Researchers ask “Can Sodium bicarbonate improve Quality of Life in Chronic Kidney Disease?”

Researchers from the University of Dundee and NHS Tayside are to lead a £1.2million UK-wide project, funded by the National Institute for Health Research Health Technology Assessment (NIHR HTA) Programme, to investigate the role of Sodium bicarbonate in improving physical function and quality of life for older people with advanced Chronic Kidney Disease (CKD).

Between 20-25% of people over the age of 65 have some degree of kidney disease and often have high levels of acid in their blood (acidosis). This increase in acid may cause muscle weakness and tiredness, as well as further problems with blood vessels, kidneys and bone health.

“Acid in the blood is commonly treated with Sodium bicarbonate, a substance found in baking powder. However, there is no conclusive evidence of its effectiveness or universal prescribing guidelines. If found to be effective Sodium bicarbonate could be a safe and inexpensive treatment,” said Dr Miles Witham, Senior Clinical Lecturer in Ageing and Health at the University of Dundee, who is leading the study.
“This study aims to provide evidence to help doctors and patients make an informed decision about treatment.”
The BiCARB study involves colleagues in the University of Aberdeen, University of Kent, and Kings College London.
It will be carried out with the collaboration of NHS colleagues in NHS Tayside, NHS Grampian, East Kent Hospitals University NHS Foundation Trust, Guy's and St Thomas' NHS Foundation Trust, Salford Royal NHS Foundation Trust and Sheffield Teaching Hospitals NHS Foundation Trust.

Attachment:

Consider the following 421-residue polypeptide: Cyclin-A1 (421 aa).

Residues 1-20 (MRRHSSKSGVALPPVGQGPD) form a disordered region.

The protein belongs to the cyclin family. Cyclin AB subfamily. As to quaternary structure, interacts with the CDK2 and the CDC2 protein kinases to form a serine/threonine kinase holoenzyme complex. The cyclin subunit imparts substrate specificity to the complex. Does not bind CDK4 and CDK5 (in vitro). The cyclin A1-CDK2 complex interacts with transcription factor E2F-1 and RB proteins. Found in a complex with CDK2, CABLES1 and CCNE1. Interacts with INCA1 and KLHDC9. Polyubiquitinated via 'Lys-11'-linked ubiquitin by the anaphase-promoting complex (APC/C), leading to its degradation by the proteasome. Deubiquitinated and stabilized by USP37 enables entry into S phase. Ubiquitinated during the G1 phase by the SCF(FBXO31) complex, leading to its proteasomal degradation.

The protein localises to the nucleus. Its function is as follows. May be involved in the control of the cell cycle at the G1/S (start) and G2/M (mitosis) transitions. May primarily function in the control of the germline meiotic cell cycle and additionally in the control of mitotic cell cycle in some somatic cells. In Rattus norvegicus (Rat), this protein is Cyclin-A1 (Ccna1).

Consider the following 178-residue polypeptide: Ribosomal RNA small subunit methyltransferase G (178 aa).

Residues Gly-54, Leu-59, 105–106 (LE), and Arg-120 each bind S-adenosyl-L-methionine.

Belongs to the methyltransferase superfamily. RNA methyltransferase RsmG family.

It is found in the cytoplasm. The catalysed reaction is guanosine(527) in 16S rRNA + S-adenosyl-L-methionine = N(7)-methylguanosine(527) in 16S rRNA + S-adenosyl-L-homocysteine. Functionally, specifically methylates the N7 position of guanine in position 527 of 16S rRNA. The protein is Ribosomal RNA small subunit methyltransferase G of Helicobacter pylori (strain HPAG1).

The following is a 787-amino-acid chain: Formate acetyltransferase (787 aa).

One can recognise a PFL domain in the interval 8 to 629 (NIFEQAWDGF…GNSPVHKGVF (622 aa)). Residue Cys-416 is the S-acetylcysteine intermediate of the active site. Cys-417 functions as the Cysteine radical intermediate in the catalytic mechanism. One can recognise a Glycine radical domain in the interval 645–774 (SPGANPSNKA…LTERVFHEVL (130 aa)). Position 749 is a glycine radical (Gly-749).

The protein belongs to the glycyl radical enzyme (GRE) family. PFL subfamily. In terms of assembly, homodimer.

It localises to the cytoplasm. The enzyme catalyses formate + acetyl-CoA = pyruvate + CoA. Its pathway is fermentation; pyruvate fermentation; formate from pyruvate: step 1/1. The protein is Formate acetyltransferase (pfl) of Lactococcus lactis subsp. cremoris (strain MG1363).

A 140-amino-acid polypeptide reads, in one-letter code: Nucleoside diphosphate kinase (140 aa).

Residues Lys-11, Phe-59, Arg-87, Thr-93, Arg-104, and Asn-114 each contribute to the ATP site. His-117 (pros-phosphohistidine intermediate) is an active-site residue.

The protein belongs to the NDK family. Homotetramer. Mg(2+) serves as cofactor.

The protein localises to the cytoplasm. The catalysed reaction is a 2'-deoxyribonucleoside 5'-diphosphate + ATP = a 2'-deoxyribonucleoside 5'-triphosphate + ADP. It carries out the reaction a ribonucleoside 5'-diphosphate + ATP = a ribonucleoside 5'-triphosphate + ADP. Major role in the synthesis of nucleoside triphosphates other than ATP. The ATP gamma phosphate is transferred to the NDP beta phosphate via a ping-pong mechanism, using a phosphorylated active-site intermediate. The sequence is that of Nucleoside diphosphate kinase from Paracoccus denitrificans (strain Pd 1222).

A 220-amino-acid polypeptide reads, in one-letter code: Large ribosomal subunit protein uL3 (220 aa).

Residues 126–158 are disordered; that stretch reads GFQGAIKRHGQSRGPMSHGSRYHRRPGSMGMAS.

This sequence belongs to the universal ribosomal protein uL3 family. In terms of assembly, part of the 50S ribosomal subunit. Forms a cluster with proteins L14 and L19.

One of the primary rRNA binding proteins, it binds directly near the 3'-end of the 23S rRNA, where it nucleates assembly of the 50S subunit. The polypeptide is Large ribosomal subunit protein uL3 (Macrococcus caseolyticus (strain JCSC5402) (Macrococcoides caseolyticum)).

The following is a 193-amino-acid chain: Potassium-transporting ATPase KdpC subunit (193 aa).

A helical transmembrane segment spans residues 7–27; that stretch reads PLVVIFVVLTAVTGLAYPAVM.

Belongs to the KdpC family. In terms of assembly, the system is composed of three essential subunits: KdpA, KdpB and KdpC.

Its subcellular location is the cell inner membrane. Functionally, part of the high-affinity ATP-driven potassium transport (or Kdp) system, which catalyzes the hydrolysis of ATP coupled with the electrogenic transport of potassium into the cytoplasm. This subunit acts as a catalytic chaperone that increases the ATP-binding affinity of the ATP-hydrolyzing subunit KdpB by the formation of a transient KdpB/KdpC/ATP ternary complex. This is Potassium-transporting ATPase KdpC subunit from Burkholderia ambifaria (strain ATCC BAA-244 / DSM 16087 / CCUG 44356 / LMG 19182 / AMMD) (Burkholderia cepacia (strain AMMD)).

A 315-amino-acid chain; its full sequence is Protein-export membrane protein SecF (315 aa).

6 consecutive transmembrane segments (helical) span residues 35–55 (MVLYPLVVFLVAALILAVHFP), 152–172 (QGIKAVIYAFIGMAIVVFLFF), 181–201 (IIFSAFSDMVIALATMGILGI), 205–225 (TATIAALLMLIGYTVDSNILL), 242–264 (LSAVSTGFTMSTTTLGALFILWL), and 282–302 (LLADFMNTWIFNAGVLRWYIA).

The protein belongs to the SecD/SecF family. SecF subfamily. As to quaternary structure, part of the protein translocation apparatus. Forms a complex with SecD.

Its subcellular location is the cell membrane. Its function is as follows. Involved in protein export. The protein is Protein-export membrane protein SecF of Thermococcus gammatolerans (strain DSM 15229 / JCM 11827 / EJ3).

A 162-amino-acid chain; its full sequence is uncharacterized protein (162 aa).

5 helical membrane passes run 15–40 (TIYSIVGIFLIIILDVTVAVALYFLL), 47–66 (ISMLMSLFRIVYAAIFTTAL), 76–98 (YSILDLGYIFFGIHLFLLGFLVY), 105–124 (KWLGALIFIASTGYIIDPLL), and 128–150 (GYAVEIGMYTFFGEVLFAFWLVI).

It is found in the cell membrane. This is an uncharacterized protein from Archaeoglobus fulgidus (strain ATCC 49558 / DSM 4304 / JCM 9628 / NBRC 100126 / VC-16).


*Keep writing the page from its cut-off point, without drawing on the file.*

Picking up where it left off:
The study will recruit 380 patients with CKD from six NHS trusts throughout the UK. Each participant will be allocated at random to receive either Sodium bicarbonate or placebo. Neither the patient nor the study team know which tablets the patient will be taking.
Patients will be in the trial for 2 years and will be randomly allocated to take either Sodium bicarbonate or placebo (dummy) tablets three times a day. The patients will be assessed before they start the tablets and regularly during the 2 years they are in the trial. The results of their assessments will be examined to compare whether the patients taking the Sodium bicarbonate tablets improve their physical function and quality of life more than the patients taking the placebo tablets.
Mr Alex Stephen, a transplant patient in Dundee, has been appointed as the Patient Representative. “A lay summary will be produced and be available via newsletters and the website so that patients will have a better understanding of progress throughout the study period,” said Mr Stephen.
The study will measure physical fitness and quality of life as well as bone health, blood vessel health and will also test whether sodium bicarbonate slows down the progression of kidney disease.

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